28 July 2011

The music dictates...

A few years ago, I always wondered, that after years of learning technique I found my tango still wanting. My dances ended with a feeling of "Coldness." I looked and searched for the reason. I found it in the most ubiquitous and permeating elements of tango... The Music

A boring dancer was I
I had a vast repertoire of steps and patterns. I knew how to lead. I knew where to place my weight, I knew where her weight was. I was not lacking of things to do. Despite all of this, I could not get over the feeling that when the tanda was over, I was not fulfilled. Because, I did not see my partners totally happy. It looked as though they had just finished a very long tedious activity. It dawned on me—Despite of what I thought of good technique, I was monotonously boring!

Being a former ballroom dancer, we went through drills and exercises to the point that we could do dance moves without the music. The thinking was that we could dance to anything. To a non-ballroom dancer, this would seem a bit absurd. But, In ballroom dancing's defense, a lot of it has to do with technical perfection. This was a training technique to be ultimately competitive.

A total change in perspective
In order to make my dancing more "enjoyable," I did a data-dump of my previous learning techniques. I changed my perspective to focus on tango,  and just tango.

I embraced the techniques native to tango, it's dynamics, it's nuances. I listened to the music. I got over the Tango technique part quite well with lots of patience and perseverance. The music however, was a different problem to handle. I couldn't get over the "Old" feel of the music, no percussion, sometimes, the singing voice I found distracting. I kept at it as I accepted the fact that if I need to be proficient in tango, I need to appreciate tango music to dance to it.

My tango music epiphany
This was a major turning point for me.

Despite my self-confidence in leading and passable tango technique, I still felt like I wasn't dancing. Rather, I was simply "shuffling" across the milonga floor. One day, I found the answer. I internalized the music! It made a world of difference. Allow me to explain...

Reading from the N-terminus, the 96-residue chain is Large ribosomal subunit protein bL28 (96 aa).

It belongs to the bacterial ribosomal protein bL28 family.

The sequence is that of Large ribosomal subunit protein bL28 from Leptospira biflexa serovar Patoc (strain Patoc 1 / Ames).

The music dictates
The answer was simple. As I danced, I listened to the music and channeled the mood of the music through my dance. So, if the music was slow, I dance slow. If I the music was fast, I danced fast. If the music changed pace, so did I. It if were an intense piece, say, a Pugliese, my tango was intense and passionate. If the music was sweet, like Canaro's Poema, my dancing reflected the loving embrace for my partner—I matched my mood and movement to the music.

-  -  -

I've found my tango now to be much improved. After this small improvement, I no longer leave my partners with a glazed look. They leave me with a smile, and my heart sings.


26 July 2011

Volcano Tango

Mrs. Ampster and I went on a 10 mile hike up to Coldwater Peak. A mountain within the Mount St. Helens National Volcanic Monument, and directly in the blast zone of Mount St. Helens.

To celebrate our summit, we danced a Tango on uneven volcanic ash in-between two trees that were instantly scorched and knocked down when Mount St. Helens erupted in 1980.

P.S. If anyone is wondering what I'm wearing, I hike (and dance) in a Seattle Utilikilt (it's a Seattle thing).


03 July 2011

Mountain Tango

June 2, 2011 was a particularly beautiful day. Mrs. Ampster and I decided to do a day-hike to the summit of Tiger Mountain (WA).

We found ourselves atop the summit. The sky was clear with visibility unlimited. We could see cities in the distance surrounded by the evergreen forests of Western Washington surrounded by the magnificent Cascades Mountain range.

The day was warm and the breeze cool. The sun was beginning to set and the subdued hues from horizon to horizon created a beautiful burst of inspiration—A Mountain Tango!